Perhaps the episode that most epitomizes this series’ unique ability to slam together disparate elements of DC lore and mine them all for brilliant comedic insight and unexpected emotional payoff, is episode three, “The 83rd Annual Villy Awards”. Joker (who, by the way, becomes the full-blown socialist mayor of Gotham City seemingly in season three’s spare time), is hosting Gotham’s annual celebration for achievements in Villainy. This glitzy, Academy Awards-esque ceremony, is an unabashed cavalcade of entertaining and absurd characters, one-liners, gags, and includes a memorable jam in “Like Joker Do” performed by series MVP Alan Tudyk, to boot. During all of this, Catwoman calls out the pandering voting body of ‘the Villys’ for giving her an award simply in order to shamelessly appease their collective white guilt, Clock King weeps insecurely over his “big stupid clock for a face” and how it cost him and the Riddler a chance at winning best couple. This episode, among several others, illustrates the precarious tonal tightrope that the show walks with Catwoman-like agility across the series, and especially in its finest moments like this one.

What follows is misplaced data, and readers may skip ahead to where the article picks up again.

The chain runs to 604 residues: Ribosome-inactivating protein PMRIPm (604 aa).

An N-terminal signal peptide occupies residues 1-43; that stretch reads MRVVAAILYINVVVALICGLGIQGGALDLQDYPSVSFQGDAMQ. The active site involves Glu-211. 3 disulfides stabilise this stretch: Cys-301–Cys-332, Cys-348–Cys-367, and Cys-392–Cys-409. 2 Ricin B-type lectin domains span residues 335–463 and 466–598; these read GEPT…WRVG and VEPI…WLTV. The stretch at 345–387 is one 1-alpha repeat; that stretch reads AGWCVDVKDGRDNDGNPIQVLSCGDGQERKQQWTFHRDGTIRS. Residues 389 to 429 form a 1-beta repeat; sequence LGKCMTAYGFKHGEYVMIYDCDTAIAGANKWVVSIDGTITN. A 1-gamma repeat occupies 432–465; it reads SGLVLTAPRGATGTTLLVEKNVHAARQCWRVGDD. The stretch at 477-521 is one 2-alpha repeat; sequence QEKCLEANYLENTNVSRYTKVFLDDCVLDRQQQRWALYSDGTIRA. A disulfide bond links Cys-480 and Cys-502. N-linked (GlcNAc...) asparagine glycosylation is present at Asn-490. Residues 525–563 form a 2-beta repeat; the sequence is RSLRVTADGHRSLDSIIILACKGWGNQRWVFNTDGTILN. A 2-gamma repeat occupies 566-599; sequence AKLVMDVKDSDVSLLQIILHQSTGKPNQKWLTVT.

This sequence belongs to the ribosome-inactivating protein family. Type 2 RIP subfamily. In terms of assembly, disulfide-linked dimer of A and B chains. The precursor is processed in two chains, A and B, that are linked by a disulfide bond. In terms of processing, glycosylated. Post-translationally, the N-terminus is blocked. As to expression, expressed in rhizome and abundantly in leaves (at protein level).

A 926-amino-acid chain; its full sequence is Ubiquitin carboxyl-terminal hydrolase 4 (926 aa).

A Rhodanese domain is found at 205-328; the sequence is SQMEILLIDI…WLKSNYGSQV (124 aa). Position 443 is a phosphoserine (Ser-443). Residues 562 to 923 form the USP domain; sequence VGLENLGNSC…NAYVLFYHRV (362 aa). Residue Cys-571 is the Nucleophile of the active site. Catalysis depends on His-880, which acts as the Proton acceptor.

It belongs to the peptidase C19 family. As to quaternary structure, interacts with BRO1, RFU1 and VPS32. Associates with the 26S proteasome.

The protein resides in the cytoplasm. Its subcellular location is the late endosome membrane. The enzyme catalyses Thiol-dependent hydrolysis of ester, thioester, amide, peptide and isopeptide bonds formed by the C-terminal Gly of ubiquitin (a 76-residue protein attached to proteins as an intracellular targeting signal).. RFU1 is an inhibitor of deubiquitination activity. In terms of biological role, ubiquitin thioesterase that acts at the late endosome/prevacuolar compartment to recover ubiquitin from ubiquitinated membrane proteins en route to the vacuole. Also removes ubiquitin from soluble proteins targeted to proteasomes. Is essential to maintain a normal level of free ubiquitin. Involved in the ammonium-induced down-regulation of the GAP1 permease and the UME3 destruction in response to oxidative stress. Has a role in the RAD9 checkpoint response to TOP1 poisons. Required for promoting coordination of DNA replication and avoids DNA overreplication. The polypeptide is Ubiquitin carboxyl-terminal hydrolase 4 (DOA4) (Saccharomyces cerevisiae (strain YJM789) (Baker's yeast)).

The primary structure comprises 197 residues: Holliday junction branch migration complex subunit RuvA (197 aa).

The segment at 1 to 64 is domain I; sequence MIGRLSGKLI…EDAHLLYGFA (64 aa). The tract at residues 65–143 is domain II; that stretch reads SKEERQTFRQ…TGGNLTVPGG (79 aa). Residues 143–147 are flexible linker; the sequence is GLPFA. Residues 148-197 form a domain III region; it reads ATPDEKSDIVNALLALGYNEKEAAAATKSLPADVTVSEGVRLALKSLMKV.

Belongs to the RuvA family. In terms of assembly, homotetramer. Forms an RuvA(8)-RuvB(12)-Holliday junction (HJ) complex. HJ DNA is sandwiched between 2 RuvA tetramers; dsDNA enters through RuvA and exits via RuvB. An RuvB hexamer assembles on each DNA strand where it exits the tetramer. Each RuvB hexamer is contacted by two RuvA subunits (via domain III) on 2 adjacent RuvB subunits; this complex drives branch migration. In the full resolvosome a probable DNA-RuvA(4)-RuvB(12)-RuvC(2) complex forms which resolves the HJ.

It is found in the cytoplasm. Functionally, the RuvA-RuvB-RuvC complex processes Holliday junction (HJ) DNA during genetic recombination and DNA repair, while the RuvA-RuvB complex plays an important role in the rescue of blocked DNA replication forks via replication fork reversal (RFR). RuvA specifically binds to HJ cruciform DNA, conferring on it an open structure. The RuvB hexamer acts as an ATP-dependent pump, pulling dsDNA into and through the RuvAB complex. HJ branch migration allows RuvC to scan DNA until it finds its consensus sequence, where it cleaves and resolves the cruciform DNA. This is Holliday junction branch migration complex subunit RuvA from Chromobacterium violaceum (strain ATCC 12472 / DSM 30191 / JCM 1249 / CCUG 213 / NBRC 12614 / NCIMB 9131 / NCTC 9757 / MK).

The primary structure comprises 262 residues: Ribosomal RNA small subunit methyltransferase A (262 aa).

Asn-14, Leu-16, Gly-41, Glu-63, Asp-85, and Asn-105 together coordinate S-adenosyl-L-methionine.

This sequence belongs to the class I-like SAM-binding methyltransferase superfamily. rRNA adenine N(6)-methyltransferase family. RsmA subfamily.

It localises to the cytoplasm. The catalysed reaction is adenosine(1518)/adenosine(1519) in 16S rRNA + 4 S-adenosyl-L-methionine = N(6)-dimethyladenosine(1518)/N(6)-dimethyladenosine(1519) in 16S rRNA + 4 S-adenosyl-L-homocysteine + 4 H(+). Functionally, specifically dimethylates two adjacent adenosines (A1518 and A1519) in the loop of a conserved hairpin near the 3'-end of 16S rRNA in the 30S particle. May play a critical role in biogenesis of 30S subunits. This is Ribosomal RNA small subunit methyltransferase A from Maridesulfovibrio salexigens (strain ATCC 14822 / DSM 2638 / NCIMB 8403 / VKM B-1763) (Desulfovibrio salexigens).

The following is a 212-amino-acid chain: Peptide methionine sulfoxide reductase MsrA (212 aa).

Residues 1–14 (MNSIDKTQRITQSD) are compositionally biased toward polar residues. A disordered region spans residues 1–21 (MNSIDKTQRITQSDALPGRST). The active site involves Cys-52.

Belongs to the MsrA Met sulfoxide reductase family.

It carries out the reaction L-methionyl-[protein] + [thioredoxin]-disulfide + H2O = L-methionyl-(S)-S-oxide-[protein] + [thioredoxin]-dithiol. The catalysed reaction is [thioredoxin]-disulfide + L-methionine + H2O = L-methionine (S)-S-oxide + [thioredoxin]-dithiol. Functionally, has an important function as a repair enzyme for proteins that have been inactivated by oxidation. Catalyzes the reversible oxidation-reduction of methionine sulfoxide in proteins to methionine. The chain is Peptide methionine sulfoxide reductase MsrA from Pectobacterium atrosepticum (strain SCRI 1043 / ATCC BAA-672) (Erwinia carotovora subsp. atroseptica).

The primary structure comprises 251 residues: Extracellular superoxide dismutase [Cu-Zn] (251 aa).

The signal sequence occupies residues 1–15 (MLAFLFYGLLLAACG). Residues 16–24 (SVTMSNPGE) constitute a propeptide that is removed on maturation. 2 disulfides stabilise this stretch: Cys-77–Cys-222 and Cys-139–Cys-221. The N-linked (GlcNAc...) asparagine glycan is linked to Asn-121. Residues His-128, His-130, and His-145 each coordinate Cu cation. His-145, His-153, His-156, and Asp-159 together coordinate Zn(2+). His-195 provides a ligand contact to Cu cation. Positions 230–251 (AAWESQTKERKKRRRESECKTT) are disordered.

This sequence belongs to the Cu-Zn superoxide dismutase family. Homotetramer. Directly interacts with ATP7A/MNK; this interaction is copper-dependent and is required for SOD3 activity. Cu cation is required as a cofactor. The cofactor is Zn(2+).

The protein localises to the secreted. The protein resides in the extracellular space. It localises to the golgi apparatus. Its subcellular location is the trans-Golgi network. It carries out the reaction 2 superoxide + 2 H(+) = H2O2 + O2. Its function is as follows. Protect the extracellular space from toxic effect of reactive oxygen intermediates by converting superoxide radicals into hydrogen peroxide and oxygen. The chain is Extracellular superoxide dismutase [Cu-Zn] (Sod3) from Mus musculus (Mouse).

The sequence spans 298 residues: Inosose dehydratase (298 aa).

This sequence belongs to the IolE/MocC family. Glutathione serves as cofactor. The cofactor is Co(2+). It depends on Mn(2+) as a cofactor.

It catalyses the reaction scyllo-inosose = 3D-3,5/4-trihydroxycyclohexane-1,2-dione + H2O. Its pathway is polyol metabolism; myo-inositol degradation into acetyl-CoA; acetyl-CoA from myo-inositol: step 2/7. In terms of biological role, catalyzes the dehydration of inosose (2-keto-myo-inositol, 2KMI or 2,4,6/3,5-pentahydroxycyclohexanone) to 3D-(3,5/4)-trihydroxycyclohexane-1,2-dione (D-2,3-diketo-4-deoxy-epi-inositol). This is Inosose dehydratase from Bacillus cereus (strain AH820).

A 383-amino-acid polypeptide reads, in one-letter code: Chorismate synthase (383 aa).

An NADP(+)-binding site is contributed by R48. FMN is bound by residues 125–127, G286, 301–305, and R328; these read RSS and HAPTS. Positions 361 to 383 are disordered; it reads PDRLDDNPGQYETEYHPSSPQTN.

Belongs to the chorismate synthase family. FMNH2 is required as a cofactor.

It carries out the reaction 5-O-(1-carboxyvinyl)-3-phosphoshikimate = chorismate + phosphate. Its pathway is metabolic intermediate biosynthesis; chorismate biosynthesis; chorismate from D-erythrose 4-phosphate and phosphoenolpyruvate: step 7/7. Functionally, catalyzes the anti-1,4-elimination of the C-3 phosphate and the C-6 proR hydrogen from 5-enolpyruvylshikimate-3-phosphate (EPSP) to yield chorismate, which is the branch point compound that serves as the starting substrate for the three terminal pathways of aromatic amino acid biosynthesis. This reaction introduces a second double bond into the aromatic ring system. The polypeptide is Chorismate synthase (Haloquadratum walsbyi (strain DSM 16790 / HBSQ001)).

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A Voice Cast For The Ages
The final ingredient that makes ‘Harley Quinn’ season 3 such a potent creation, is its stupendous cast of voice actors, who all bring fresh, uniformly hilarious interpretations to the famous comic book characters that they are portraying. Seasoned comedic actors like Andy Daly (Two-Face), Ron Funches (King Shark), James Adomian (Bane), and the newly added Sam Richardson (Swamp Thing) to name a few, all deliver the sizzling comedic dialogue with endless aplomb. Adomian’s deeply self-conscious and perpetually frustrated Bane, is flat-out one of the funniest recurring characters on any TV show from the last five years. Fan-favorite Alan Tudyk (Clayface, Joker, etc.) is routinely doing triple, sometimes even quadruple duty as a performer, voicing numerous characters often appearing in the same episode together. Obviously, most of the narrative and performative weight of the story is carried by Lake Bell and Kaley Cuoco, whose romantic chemistry as Ivy and Harley has only amplified in season 3. So rest assured, the voice acting talent of ‘Harley Quinn’ works in tandem seamlessly with consistently excellent writing.